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The TypeOf statement can be used to check if an object reference is a specified type of object. For example, we can use TypeOf to see if a Control is a Textbox, or a Form, or a Class Object.

In VBA, the Help for TypeOf can be found under the If/Then help file, and is sparing in it's description.


Basic Syntax

The basic syntax is as follows:

If TypeOf MyObject Is ObjectType Then

Substitute MyObject with your object reference, and ObjectType with the type of object you would like to test for. For example:

If TypeOf Me.ControlName Is Access.TextBox Then Msgbox Me.ControlName & " is a TextBox"

The "TypeOf X Is Y" clause can be used in many cases where a boolean variable can be returned. For Example:

While TypeOf ctl.Parent Is Access.Form = False
MsgBox Iif(TypeOf ctl.Parent Is Access.Form, "Is Form", "Is Not Form")

You can negate the return through one of the following two syntaxes:

If Not TypeOf ObjectReference Is ObjectType
If TypeOf ObjectReference Is ObjectType = False

Derived Objects and TypeOf

TypeOf can be used to compare objects to a derived object. For example, a Textbox control might be checked against an Access.TextBox, an Access.Control and an Object, all of which return True:

Debug.Print Iif(TypeOf Me.txtName Is Access.TextBox, True, False)
Debug.Print Iif(TypeOf Me.txtName Is Access.Control, True, False)
Debug.Print Iif(TypeOf Me.txtName Is Object, True, False)
Debug.Print Iif(TypeOf Me.txtName Is Access.Form, True, False)

This would yield the following results:


Custom (Class) Objects

TypeOf can be used on any object. For example, if we have a class clsMyClass, and we want to see if an object is an instance of MyClass, we can use the following:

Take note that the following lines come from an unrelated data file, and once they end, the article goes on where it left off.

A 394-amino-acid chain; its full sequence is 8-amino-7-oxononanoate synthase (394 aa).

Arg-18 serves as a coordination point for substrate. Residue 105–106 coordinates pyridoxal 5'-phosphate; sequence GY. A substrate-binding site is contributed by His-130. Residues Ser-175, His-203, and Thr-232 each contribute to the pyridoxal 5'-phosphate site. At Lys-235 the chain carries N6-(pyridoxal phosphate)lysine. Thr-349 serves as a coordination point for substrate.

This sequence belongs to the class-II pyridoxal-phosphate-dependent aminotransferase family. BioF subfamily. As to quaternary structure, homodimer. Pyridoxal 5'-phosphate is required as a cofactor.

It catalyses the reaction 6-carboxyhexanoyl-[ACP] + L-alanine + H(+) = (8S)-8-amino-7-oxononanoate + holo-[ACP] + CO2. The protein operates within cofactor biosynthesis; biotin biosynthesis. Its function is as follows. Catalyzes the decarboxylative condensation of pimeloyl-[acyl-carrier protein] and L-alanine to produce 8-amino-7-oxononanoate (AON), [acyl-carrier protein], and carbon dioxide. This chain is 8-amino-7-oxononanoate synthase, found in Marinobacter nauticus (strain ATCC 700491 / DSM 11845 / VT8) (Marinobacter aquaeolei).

If TypeOf MyObject Is clsMyClass Then MsgBox "It's of the MyClass type"

Derived Custom (Class) Objects

Similar phases to "Derived Classes" are "Sub-Classes" and "Class Interface Implementation." Regardless of the phase used, the TypeOf operator can test if an object implements the interface of another class (i.e. is a sub-class of another object class).

Suppose we have a parent class named FormState and two sub-classes that implement FormState's interface: NewDataFormState and ExistingDataFormState. We can perform the following tests:

Dim curentState as FormState
Set currentState = New NewDataFormState
If TypeOf currentState Is FormState Then Debug.Print "It's of the FormState type"
If TypeOf currentState Is NewDataFormState Then Debug.Print "It's of the NewDataFormState type"
If TypeOf currentState Is ExistingDataFormState Then Debug.Print "It's of the ExistingDataFormState type"

This would yield the following results:

It's of the FormState type
It's of the NewDataFormState type

Since the object currentState is not a sub-class of ExistingDataFormState, the TypeOf operator returns false so the statement does not print the message.


TypeOf cannot be used to determine if a variable is a user defined type, nor can it be used to see if a variable is of a standard type (Integer, String, Boolean, etc).

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This page has been accessed 10,891 times.  This page was last modified 16:52, 20 September 2012 by rabroersma. Contributions by Jack Leach  Disclaimers